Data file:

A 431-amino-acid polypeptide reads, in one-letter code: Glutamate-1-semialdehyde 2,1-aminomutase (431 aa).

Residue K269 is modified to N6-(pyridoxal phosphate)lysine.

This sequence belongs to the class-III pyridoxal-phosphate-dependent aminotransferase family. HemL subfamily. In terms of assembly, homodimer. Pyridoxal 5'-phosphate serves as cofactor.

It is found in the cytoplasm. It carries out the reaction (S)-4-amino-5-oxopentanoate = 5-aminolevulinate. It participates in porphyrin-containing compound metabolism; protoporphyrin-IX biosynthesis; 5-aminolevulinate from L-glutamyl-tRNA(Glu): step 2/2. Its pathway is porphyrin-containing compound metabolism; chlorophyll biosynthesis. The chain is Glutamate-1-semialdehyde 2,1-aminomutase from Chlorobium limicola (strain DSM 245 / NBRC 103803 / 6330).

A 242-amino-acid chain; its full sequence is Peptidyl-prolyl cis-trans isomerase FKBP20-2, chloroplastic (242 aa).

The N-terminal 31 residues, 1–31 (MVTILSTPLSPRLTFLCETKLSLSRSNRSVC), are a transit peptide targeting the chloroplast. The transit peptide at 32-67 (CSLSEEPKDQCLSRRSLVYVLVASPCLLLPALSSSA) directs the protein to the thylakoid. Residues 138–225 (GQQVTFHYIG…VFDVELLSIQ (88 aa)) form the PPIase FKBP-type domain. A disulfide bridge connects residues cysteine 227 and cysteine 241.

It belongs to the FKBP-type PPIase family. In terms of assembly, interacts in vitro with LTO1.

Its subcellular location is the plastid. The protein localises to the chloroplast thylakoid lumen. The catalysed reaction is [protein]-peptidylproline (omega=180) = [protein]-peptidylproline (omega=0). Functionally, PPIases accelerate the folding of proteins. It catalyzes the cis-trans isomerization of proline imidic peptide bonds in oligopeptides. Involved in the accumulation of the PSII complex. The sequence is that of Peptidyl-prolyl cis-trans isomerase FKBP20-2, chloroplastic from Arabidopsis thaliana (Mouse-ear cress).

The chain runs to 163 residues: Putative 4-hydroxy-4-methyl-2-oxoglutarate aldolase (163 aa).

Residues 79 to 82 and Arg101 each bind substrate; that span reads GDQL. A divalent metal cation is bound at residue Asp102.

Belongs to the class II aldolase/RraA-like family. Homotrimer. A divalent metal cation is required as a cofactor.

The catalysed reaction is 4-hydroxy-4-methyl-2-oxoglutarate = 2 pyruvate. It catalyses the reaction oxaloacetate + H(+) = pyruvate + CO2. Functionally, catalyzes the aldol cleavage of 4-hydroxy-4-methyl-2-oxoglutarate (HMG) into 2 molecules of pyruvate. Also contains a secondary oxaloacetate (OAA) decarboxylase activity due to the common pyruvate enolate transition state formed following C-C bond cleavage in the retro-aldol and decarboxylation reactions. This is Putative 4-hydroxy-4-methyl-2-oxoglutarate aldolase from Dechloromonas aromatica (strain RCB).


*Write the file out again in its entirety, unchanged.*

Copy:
A 431-amino-acid polypeptide reads, in one-letter code: Glutamate-1-semialdehyde 2,1-aminomutase (431 aa).

Residue K269 is modified to N6-(pyridoxal phosphate)lysine.

This sequence belongs to the class-III pyridoxal-phosphate-dependent aminotransferase family. HemL subfamily. In terms of assembly, homodimer. Pyridoxal 5'-phosphate serves as cofactor.

It is found in the cytoplasm. It carries out the reaction (S)-4-amino-5-oxopentanoate = 5-aminolevulinate. It participates in porphyrin-containing compound metabolism; protoporphyrin-IX biosynthesis; 5-aminolevulinate from L-glutamyl-tRNA(Glu): step 2/2. Its pathway is porphyrin-containing compound metabolism; chlorophyll biosynthesis. The chain is Glutamate-1-semialdehyde 2,1-aminomutase from Chlorobium limicola (strain DSM 245 / NBRC 103803 / 6330).

A 242-amino-acid chain; its full sequence is Peptidyl-prolyl cis-trans isomerase FKBP20-2, chloroplastic (242 aa).

The N-terminal 31 residues, 1–31 (MVTILSTPLSPRLTFLCETKLSLSRSNRSVC), are a transit peptide targeting the chloroplast. The transit peptide at 32-67 (CSLSEEPKDQCLSRRSLVYVLVASPCLLLPALSSSA) directs the protein to the thylakoid. Residues 138–225 (GQQVTFHYIG…VFDVELLSIQ (88 aa)) form the PPIase FKBP-type domain. A disulfide bridge connects residues cysteine 227 and cysteine 241.

It belongs to the FKBP-type PPIase family. In terms of assembly, interacts in vitro with LTO1.

Its subcellular location is the plastid. The protein localises to the chloroplast thylakoid lumen. The catalysed reaction is [protein]-peptidylproline (omega=180) = [protein]-peptidylproline (omega=0). Functionally, PPIases accelerate the folding of proteins. It catalyzes the cis-trans isomerization of proline imidic peptide bonds in oligopeptides. Involved in the accumulation of the PSII complex. The sequence is that of Peptidyl-prolyl cis-trans isomerase FKBP20-2, chloroplastic from Arabidopsis thaliana (Mouse-ear cress).

The chain runs to 163 residues: Putative 4-hydroxy-4-methyl-2-oxoglutarate aldolase (163 aa).

Residues 79 to 82 and Arg101 each bind substrate; that span reads GDQL. A divalent metal cation is bound at residue Asp102.

Belongs to the class II aldolase/RraA-like family. Homotrimer. A divalent metal cation is required as a cofactor.

The catalysed reaction is 4-hydroxy-4-methyl-2-oxoglutarate = 2 pyruvate. It catalyses the reaction oxaloacetate + H(+) = pyruvate + CO2. Functionally, catalyzes the aldol cleavage of 4-hydroxy-4-methyl-2-oxoglutarate (HMG) into 2 molecules of pyruvate. Also contains a secondary oxaloacetate (OAA) decarboxylase activity due to the common pyruvate enolate transition state formed following C-C bond cleavage in the retro-aldol and decarboxylation reactions. This is Putative 4-hydroxy-4-methyl-2-oxoglutarate aldolase from Dechloromonas aromatica (strain RCB).